Nielsen insight: hard work will engage consumers
Innovation has been everywhere in the off-trade this year: canned wine is now a staple in UK supermarkets, the ready-to-drink category has exploded and you can even find hemp-infused drinks on the supermarket shelves.
The next wave of innovation to hit the off-trade will take inspiration from our friends across the pond. Think about an iced tea or coffee, or a cold bottle of kombucha, or even a refreshing sparkling water. Now, add alcohol and, voila, you have the next boozy beverage trend. Introducing: hard tea, hard coffee, hard kombucha and hard seltzers. Hard seltzers can best be described as a blend of fizzy water and alcohol with a fruit flavouring, and are attractive to some thanks to their lower calorie content.
I caught up with our Nielsen colleagues in the US to try to understand a little more about this trend and to get a steer on what this could mean for the UK off-trade market. The “hard” trend in the US was born out of manufacturers looking for ways to meet shopper demand for new and different healthier alcohol options. Innovation in this space took inspiration from the fast-growing types of soft drinks, such as seltzer, kombucha and the latest cold versions of traditional hot drinks. Alcohol was added and the “hard” trend began.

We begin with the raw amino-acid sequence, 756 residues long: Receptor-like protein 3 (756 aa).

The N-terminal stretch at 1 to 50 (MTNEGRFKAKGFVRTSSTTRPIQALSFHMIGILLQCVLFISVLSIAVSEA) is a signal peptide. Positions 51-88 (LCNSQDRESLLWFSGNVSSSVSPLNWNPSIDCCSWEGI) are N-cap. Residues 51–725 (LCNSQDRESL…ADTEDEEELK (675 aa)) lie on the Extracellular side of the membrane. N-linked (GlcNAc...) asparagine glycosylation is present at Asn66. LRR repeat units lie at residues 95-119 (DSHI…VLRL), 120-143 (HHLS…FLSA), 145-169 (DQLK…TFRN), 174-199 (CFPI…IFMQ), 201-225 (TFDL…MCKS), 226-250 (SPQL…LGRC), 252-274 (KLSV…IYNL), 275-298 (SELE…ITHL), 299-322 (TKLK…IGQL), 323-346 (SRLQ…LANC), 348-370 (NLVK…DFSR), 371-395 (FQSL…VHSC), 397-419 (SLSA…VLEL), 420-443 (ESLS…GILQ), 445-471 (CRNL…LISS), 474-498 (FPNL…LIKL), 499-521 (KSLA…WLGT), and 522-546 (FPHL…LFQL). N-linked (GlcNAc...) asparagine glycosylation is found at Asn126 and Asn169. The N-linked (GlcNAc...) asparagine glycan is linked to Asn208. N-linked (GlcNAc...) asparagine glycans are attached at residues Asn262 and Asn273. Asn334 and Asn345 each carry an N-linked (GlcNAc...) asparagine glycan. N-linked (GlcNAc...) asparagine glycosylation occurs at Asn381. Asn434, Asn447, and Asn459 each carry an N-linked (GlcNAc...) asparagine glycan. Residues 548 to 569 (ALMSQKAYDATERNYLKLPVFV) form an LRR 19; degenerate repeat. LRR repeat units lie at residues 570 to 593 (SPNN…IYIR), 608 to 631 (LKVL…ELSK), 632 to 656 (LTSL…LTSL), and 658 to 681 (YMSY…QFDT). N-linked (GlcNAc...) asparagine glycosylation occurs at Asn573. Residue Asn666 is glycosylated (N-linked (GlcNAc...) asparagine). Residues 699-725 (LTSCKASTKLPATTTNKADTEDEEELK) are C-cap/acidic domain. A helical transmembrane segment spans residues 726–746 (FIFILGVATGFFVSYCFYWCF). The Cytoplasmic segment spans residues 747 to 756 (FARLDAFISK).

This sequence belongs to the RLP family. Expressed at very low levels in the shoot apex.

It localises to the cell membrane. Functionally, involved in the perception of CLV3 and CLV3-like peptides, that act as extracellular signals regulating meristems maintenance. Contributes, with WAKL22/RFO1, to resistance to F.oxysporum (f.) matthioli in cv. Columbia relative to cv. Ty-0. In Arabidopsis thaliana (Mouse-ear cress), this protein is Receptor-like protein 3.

In the US, these latest innovations have worked well to attract younger shoppers to the category, and the most popular occasion that the new hard seltzers are being purchased for in the US are relaxing at home or for celebrations.
The UK soft drinks category has seen sales growth through the increasing popularity of cold variations of hot drinks, kombucha and even sparkling water. We’ve started to see glimpses of hard seltzers in the UK with the introduction of Balans into some stores and, considering the UK off-trade has seen spending decrease from the younger age groups, this could be a way to capture spend, drive new occasions and re-engage millennials.
It’s been four years since the hard seltzers category was launched in the US, and it’s now worth $1 billion, so the growth opportunity here is substantial. We are not going to see a sudden influx of these offerings at once in the UK.
It will be phased, and hard seltzers will likely hit the market first. Interestingly, in the US two-thirds of hard seltzers sales are through mixed flavour multipacks, whereas the RTD category in the UK is dominated by single can offerings to drive experimentation. I expect we’ll see key seltzer flavours from the US make their way over in the form of stone fruit and citrus in single cans. If hard seltzers can create similar success here, the category could be worth around £20 million in the coming years, and one of the top US brands, White Claw, has already registered its trademark in the UK.
Though some of these drinks might sound a little obscure, there is no doubt the market will be injected with these products over the next couple of years. You only have to research White Claw to see the fuss it has created in the US and the excitement that it, and other hard offerings, could bring to the UK.